After winning the NIFL Premiership four years on the trot, Linfield find themselves in a precarious situation. The 2019, 2020, 2021, and 2022 champions from Co. Antrim sat more than three points behind the leaders after losing to the Crusaders.
While any local-supporting Co. Armagh fan can’t say that Linfield are having a bad season, with Portadown, Dungannon, Glenavon, and Newry City in the bottom half, it’s certainly a position that the continual champions haven’t often found themselves in.
Importantly, as champions of the NIFL Premiership, teams get very lucrative payouts from UEFA for participation in their European competitions – even if you don’t qualify for the group stages. For Linfield, if they can keep the running close with 36 games left, two Armagh clubs might be the difference between €1.1 million and nothing.
Getting paid for European competition
Linfield have been a regular in European qualifiers, as is always the case with Premiership champions. In 2017, they even drew a relatively local tie against Celtic as their qualifier for the Champions League. Now, however, there’s a third tier of European football, and Linfield came so close to getting into the group stage this season.
Last season, Linfield bowed out in the third round of UEFA Europa Conference League qualifying, losing 2-1 twice to Fola Esch. In 2022, the Northern Irish club went toe-to-toe with FK RFS. Results of 2-2 and 1-1 took the second leg to penalties, which ended 4-2 in favour of the Latvian club.
So, Linfield were just a couple of penalty shots away from playing in Group A with Heart of Midlothian, Fiorentina, and İstanbul Başakşehir. After a strong group showing, the Betway outright winner odds in the football betting have Fiorentina as the fourth-favourites at 11/1, so it would have been a tough group for Linfield.
With İstanbul Başakşehir also in the top ten of the odds at 20/1, all trailing Villarreal at 4/1 and West Ham United at 9/2, Linfield’s conquerors, FK RFS, did well to come away with two points. It may have been a somewhat disappointing way to end a qualification campaign that ran through FC Zürich, The New Saints, and Bodø/Glimt before falling to UECL qualifiers.
Even though Linfield didn’t make it through to the tough group, the UEFA Library editorial paper to member associations, No. 35/2021 from 20 May 2021, writes that any teams that don’t qualify for a group stage of a UEFA competition will get between €150,000 and €750,000.
Furthermore, if the club is a domestic champion, they get another €260,000 on top of their stage-based qualification payout. This season, being the Northern Irish champions and finishing in the UECL pay-offs will have netted Linfield €1.1 million.
Fighting for the top spot in 2022/23
Last season, Linfield came remarkably close to missing out on the title, finishing just one point ahead of Cliftonville but with a goal difference standing ten points better. This season, by the 25-game mark, Linfield had already lost twice as many games as last season (6) with half as many draws (4).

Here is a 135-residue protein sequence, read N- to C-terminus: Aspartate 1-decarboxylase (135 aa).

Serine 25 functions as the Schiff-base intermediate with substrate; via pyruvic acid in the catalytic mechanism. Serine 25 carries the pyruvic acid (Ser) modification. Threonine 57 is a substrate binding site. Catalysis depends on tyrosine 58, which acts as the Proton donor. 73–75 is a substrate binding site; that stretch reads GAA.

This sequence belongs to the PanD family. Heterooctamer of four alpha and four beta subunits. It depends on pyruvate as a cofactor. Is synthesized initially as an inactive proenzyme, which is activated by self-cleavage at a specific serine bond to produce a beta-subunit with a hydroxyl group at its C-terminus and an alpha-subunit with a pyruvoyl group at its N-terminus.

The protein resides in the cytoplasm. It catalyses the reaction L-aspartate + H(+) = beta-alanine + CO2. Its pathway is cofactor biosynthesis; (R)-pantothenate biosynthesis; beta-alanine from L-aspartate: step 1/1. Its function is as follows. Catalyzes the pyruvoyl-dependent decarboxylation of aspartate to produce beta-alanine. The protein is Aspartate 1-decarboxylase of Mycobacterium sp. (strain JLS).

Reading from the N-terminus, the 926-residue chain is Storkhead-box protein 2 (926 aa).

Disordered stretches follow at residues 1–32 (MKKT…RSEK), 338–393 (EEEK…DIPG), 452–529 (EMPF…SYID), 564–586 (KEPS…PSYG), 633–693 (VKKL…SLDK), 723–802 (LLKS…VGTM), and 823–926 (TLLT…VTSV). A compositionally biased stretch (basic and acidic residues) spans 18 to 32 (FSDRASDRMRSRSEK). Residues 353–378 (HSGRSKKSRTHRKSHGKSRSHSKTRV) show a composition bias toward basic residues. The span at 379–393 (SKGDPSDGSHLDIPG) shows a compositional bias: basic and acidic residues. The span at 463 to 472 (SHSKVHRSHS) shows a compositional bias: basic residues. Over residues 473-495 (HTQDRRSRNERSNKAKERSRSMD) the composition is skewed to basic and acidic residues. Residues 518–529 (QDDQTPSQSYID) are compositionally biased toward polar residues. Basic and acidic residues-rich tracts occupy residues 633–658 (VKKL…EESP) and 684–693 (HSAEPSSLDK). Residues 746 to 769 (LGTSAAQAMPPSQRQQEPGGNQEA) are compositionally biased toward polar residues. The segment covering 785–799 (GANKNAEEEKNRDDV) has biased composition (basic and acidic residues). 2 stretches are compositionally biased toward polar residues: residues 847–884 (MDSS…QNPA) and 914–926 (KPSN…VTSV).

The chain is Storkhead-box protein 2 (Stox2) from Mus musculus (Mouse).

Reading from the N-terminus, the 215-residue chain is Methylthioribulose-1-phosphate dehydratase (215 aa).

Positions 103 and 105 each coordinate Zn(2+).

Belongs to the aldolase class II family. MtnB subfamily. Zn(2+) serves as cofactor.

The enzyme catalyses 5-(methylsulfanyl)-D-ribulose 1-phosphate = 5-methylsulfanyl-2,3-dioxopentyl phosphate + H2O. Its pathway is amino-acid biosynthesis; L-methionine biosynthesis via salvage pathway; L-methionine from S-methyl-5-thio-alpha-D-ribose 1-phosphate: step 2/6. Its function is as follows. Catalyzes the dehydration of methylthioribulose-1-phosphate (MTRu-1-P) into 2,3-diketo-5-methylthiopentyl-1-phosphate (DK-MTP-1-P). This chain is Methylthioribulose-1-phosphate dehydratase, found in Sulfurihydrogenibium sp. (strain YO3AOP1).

One of the big reasons behind this was the departure of star striker Christy Manzinga. The Parisian-born Congolese forward netted 20 goals in 35 games, along with three assists, last season. In the summer, he departed as a free agent to Hungarian outfit Zalaegerszegi TE, whose kits via ClubFootballShirts sport a superb cityscape pattern.
Unfortunately for the 27-year-old, the eye-catching kits may be the best part about the move. In 13 games, Manzinga has scored three goals and teed up two more, playing an average of 56.8 minutes per game. In his place, Linfield has relied upon newcomers Robbie McDaid, Joel Cooper, and loanee Eetu Vertainen.
The Finn leads the way with 11 goals, while the two Northern Irish newcomers have put up nine goals each. When the last two games of the season come around, other teams in the title race will be hoping that Armagh teams can stop the trio from scoring. Unfortunately, this season’s results don’t make it seem too likely.
On 18 March, Linfield will face the two-county side of Newry City. In their first two meets, Linfield won 3-1 and 2-0 against ten men. The 24 March game with Dungannon may prove pivotal, but Linfield’s record against them is even stronger this season. A 4-0 win against ten men was perhaps not as good as the 1-0 win a player sent off.
Back in the 2014 season, the fixtures released for the Danske Bank Premiership had the team from Belfast face another Armagh team on the final day. That season, it was against Glenavon, which Linfield lost 1-0, but were a long way away from challenging the Crusaders atop the division.
Linfield will need to go on a hot streak to climb into a prime position to win the Premiership this season, and right at the end, two Armagh clubs could stand in their way of €1.1 million.